online and f2f
Syllabi - Program: online and f2f - 16 resultsSelect an item by clicking its checkbox
A 2014 course taught by Taylor Halverson at Indiana University examines the Abraham stories of the Hebrew Bible and the "emergence of Judaism and its use of Abraham to create religious identity" and how Christianity and Islam also look to Abraham as a "guiding figure in religious development."
A 2011 course by Ruben Garrote at Florida International University offers an introduction "to the key issues surrounding the interpretation and implementation of the First Amendment protection of freedom of religion . . . from the time before the American Revolution to the present."
A 2013 course by Gordon Jensen at Saskatoon Theological Union focuses "on reformation women and their contributions."
A 2012 course by Richard Taylor at Marquette University "on the nature of the human intellect" as understood by Thomas Aquinas and his sources.
A 2017 course by Kon Hwon Yang at Gateway Seminary provides a "general introduction to the content, background, interpretation, and critical studies of the Old Testament."
A 2000 course by Alan Altany at Marshall University "is an introduction to the major religions of the world: Hinduism, Buddhism, Taoism, Judaism, Christianity, Islam."
A course by Ehud Ben Zvi and Steven Engler at the University of Calgary surveys the "historical aspects of these traditions . . .[however] emphasis will be on the way in which these traditions are 'at work' today."
A 2016 course by Ken Derry at the University of Toronto provides a "basic introduction to the academic study of religion, using examples from contemporary popular culture as well as Indigenous and other religious traditions."
A 2011 course by Christine Gudorf at Florida International University
A 2014 course by Rob O'Lynn at Kentucky Christian University focuses "on current aspects of homiletics and crafting Biblical messages that are theologically and culturally relevant."
A 2015 course by Malinda Elizabeth Berry at Anabaptist Mennonite Biblical Seminary explores "various perspectives on the meaning of justice, economic 'development' in the global village, economic systems and theories, economics and ecology, business ethics, economics in the church, and economic faithfulness for individual Christians."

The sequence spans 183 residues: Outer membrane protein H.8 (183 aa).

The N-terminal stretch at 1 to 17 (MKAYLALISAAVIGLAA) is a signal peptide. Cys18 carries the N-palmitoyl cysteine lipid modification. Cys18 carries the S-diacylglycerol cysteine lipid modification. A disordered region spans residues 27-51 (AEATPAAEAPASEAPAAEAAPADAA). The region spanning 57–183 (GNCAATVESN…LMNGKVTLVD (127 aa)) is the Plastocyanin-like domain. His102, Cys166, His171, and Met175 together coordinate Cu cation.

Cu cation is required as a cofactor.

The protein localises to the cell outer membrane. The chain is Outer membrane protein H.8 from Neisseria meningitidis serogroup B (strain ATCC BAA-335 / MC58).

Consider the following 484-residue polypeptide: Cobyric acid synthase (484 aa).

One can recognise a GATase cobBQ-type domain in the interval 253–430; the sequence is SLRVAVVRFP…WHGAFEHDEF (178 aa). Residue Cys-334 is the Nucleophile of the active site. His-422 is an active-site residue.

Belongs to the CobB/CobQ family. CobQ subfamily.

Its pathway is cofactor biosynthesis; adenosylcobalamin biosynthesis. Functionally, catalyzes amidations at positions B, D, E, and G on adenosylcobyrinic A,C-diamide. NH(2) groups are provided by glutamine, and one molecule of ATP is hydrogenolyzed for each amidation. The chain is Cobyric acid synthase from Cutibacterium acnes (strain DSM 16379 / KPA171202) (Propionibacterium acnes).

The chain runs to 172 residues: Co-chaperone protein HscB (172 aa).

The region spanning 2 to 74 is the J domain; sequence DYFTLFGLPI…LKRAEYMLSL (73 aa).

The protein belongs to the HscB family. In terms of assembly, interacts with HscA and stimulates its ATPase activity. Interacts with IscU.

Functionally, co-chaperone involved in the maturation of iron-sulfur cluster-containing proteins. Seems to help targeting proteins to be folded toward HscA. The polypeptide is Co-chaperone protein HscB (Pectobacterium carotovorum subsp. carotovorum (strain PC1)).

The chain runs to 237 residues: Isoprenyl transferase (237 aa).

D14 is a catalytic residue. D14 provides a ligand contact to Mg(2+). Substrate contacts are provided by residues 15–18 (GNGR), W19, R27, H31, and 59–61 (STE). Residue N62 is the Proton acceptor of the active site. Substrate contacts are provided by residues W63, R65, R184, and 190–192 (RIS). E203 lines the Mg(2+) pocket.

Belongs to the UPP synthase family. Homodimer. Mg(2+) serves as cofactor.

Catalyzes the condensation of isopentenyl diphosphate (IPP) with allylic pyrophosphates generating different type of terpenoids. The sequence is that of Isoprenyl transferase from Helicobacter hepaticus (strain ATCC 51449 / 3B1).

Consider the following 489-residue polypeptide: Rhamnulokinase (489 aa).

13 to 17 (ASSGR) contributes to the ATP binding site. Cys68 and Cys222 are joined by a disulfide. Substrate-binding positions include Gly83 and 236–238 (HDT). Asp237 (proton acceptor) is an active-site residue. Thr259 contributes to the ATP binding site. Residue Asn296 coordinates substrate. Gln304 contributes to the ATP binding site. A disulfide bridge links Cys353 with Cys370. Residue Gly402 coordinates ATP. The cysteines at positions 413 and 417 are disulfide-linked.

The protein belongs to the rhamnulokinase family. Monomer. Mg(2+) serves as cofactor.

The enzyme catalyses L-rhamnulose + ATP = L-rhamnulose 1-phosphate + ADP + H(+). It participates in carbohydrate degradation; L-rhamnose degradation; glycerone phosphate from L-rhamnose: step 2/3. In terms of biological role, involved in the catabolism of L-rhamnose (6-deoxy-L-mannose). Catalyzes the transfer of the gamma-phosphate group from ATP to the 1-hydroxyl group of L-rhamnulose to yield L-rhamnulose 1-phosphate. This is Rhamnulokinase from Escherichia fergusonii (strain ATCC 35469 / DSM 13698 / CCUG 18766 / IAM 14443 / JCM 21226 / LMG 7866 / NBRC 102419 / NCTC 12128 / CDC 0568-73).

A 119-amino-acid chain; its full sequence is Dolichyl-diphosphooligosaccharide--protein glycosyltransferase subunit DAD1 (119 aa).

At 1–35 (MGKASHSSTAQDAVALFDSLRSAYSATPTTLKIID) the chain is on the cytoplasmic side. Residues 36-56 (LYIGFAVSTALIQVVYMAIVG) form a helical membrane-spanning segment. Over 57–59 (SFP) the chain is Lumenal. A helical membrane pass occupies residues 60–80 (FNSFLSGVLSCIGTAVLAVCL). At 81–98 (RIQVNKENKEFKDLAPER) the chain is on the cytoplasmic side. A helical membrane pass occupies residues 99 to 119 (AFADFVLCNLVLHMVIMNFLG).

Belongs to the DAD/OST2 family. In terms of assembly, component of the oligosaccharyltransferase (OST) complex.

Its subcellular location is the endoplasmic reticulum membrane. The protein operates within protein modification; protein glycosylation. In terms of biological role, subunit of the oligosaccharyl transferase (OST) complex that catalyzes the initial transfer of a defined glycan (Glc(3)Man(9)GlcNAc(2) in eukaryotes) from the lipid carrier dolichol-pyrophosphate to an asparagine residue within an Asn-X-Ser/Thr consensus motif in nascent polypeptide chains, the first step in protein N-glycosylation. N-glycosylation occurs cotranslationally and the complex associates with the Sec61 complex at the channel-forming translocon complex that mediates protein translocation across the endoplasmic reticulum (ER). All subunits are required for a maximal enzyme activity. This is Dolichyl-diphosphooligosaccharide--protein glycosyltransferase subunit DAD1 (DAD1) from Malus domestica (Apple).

A 2017 course by Timothy O'Brien at North Park University Chicago "addresses the knowledge and skills necessary to provide financial leadership in a nonprofit organization. . . . the emphasis is on leading the financial function. Included in this course are appropriate financial and management strategies, GAAP, management control, long and short range planning, financial statement analysis, financial resource management, compliance and financial decision making tools.
A 2016 course by Ched Myers at United Theological Seminary of the Twin Cities "examines . . . [economic justice] through the biblical lens of âSabbath Economics,â which identifies relational sufficiency as the divine vision for human life, and structural socio-economic disparity as an essential characteristic of human sin."
A 2018 course by Carmichael Crutchfield at Memphis Seminary prepares "educators, pastors and other leaders in the church to effectively design, implement, lead, and evaluate Christian education endeavors and to gain a working understanding of Spiritual Formation."
A 2014 course by Brooke Lester at Garrett-Evangelical Theological Seminary explores "how the OT text functions in its own literary and historical context, then also how the reference functions in its own NT context."
A 2016 course by Paul Capetz at United Theological Seminary of the Twin Cities "introduces students to the history of Christian theology from the beginnings of the patristic period (c. 100 CE) to the eve of the Enlightenment (c. 1750)."